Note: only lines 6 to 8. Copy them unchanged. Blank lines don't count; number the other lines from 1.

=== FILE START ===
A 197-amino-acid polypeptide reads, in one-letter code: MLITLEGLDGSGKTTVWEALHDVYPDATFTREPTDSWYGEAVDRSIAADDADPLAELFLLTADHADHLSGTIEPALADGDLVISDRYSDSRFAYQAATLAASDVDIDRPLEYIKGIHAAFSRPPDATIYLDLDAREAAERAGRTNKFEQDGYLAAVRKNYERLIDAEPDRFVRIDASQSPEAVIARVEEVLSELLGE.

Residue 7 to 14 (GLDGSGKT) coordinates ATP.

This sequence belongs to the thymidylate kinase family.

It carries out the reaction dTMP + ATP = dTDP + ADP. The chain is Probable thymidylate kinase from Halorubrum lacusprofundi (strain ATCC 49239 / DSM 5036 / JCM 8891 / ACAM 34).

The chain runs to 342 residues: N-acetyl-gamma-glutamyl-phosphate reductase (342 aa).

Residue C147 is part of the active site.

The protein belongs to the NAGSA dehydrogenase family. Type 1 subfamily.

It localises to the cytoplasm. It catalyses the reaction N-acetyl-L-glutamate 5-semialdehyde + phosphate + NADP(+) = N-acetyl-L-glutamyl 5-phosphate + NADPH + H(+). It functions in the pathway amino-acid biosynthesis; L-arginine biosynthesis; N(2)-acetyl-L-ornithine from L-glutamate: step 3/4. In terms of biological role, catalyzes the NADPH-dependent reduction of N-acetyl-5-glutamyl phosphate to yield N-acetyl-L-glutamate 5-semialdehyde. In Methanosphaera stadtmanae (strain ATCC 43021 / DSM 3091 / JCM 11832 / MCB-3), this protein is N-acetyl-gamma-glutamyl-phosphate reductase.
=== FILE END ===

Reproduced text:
Residue C147 is part of the active site.

The protein belongs to the NAGSA dehydrogenase family. Type 1 subfamily.

It localises to the cytoplasm. It catalyses the reaction N-acetyl-L-glutamate 5-semialdehyde + phosphate + NADP(+) = N-acetyl-L-glutamyl 5-phosphate + NADPH + H(+). It functions in the pathway amino-acid biosynthesis; L-arginine biosynthesis; N(2)-acetyl-L-ornithine from L-glutamate: step 3/4. In terms of biological role, catalyzes the NADPH-dependent reduction of N-acetyl-5-glutamyl phosphate to yield N-acetyl-L-glutamate 5-semialdehyde. In Methanosphaera stadtmanae (strain ATCC 43021 / DSM 3091 / JCM 11832 / MCB-3), this protein is N-acetyl-gamma-glutamyl-phosphate reductase.